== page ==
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What is PDPA? Are you compliant?

The Personal Data Protection Act 2010 [Act 709] (“the Act”) has been gazette in June 2010 and has finally come into force on 15th November 2013. The objective of the Act is to protect the personal data of individuals in regard to commercial transactions.

The Act was introduced as one of the solutions to encounter the seriousness of problems related to the leakage of personal data of the individual in our country.

Under the Act,

personal data” means any information in respect of commercial transactions.

data user” means a person who either alone or jointly or in common with other persons processes any personal data or has control over or authorizes the processing of any personal data, but does not include a data processor.

data subject” means an individual who is the subject of the personal data. commercial transactions” means any transaction of a commercial nature, whether contractual or not, which includes any matters relating to the supply or exchange of goods or service, agency, investments, financing, banking and insurance, but does not include a credit reporting business carried out by a Credit Reporting Agencies 2010.

The Act requires the data user within certain categories to register with the Commissioner established under the Act and to obtain a certificate of registration. These categories include those in the communication, banking and financial, insurance, health, tourism and hospitality, transportation, education, direct selling, real estate, utility, and service industries. Failure of this, the data user could be subject to a fine not exceeding RM 500,000-00 or to imprisonment for a term not exceeding 3 years or to both. However, the Act does not apply to the Federal and State Governments and to any personal data processed outside Malaysia unless that personal data is intended to be further processed in Malaysia.

The Act asserts seven personal data protection principles which have to be complied with when processing personal data, namely:

1. General Principle

  • The general principle prohibits a data user from processing a data subject’s personal data except with the data subject’s consent.

2. Notice and Choice Principle

The Act requires a data user to inform a data subject by written notice in both _____national and English languages, of the followings:

  • The personal data is being processed and a description of the data.

  • The purposes for which the personal data is being processed.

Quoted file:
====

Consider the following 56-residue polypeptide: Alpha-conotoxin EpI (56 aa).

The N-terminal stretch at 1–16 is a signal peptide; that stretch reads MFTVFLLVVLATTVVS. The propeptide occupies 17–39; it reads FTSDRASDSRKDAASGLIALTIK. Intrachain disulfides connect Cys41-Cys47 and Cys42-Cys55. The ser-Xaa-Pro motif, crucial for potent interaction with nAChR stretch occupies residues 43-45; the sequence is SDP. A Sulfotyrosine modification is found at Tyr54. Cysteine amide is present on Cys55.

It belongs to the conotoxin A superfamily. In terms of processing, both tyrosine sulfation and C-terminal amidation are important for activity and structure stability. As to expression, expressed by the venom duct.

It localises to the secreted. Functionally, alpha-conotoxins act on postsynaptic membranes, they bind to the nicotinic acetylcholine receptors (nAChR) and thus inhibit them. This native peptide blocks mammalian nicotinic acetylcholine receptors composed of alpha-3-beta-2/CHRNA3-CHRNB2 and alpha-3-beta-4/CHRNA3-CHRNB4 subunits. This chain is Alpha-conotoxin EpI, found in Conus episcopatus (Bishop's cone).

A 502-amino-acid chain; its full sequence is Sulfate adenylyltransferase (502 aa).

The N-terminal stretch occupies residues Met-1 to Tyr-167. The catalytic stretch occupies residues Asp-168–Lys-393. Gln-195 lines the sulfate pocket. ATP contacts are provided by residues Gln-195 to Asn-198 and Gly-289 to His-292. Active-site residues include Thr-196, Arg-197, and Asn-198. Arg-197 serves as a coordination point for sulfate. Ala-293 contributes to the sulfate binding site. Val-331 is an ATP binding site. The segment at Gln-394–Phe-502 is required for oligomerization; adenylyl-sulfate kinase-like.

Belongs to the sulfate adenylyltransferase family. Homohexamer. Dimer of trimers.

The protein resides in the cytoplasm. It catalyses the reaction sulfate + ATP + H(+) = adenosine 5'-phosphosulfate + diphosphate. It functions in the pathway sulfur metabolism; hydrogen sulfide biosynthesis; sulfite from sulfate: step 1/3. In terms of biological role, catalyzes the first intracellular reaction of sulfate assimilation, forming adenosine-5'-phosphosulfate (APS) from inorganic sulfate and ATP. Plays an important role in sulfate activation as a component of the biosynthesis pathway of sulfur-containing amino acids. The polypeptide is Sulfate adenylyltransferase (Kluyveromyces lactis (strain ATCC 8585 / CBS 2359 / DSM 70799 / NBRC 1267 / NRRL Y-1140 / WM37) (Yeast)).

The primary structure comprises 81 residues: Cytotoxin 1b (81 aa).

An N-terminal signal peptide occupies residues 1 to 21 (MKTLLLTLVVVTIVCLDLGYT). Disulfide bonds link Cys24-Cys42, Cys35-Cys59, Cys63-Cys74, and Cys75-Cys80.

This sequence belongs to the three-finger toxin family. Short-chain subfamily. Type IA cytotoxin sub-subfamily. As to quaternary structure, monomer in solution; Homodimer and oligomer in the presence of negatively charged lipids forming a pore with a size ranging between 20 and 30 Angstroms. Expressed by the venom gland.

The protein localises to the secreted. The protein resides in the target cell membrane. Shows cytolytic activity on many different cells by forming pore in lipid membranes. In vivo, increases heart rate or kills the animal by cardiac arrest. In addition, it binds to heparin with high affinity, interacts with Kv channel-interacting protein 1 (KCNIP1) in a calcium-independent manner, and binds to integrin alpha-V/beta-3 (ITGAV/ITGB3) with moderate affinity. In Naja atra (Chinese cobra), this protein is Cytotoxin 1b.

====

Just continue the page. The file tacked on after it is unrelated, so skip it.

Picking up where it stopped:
• Any information available to the data user as to the source of that personal data.

  • The data subject’s right to request access to and correction of the personal data and contact particulars of the data user in the event of any inquiries or complaints.

  • The class of third parties to whom the data is or may be disclosed.

  • The choices and means offered to a data subject to limit the processing of the data.

3. Disclosure Principle

  • Prohibits the disclosure without the data subject’s consent for any purpose other than that for which the data was disclosed at the time of collection or a purpose directly related to it and to any party other than a third party of the class notified to the data user.

4. Security Principle

  • The Act imposes obligations on the data user to take steps to protect the personal data during its processing from any loss, misuse, modification, unauthorized or accidental access or disclosure, alteration, or destruction.

5. Retention Principle

  • The data user is required, under this principle, to ensure that personal data is not kept longer than necessary.

6. Data Integrity Principle

  • Under this principle, the data user has to ensure that the personal data being processed is accurate, complete, and kept updated for its purpose.

7. Access Principle

  • This last principle that the data user must comply with is to allow a data subject access to his personal data and the opportunity to correct the data where the information is inaccurate or outdated.

The data user who contravenes these seven principles could be liable to a fine not exceeding RM 300,000-00 or to imprisonment for a term not exceeding 2 years or both.

With the existence of this new law, the data user now has a bigger responsibility to ensure that personal data are secured in a manner set out by the Act. Non-compliance with the Act would lead to the severe penalties laid down under the Act. On the other hand, the public now can be assured that their personal data will not be misused by the data user.

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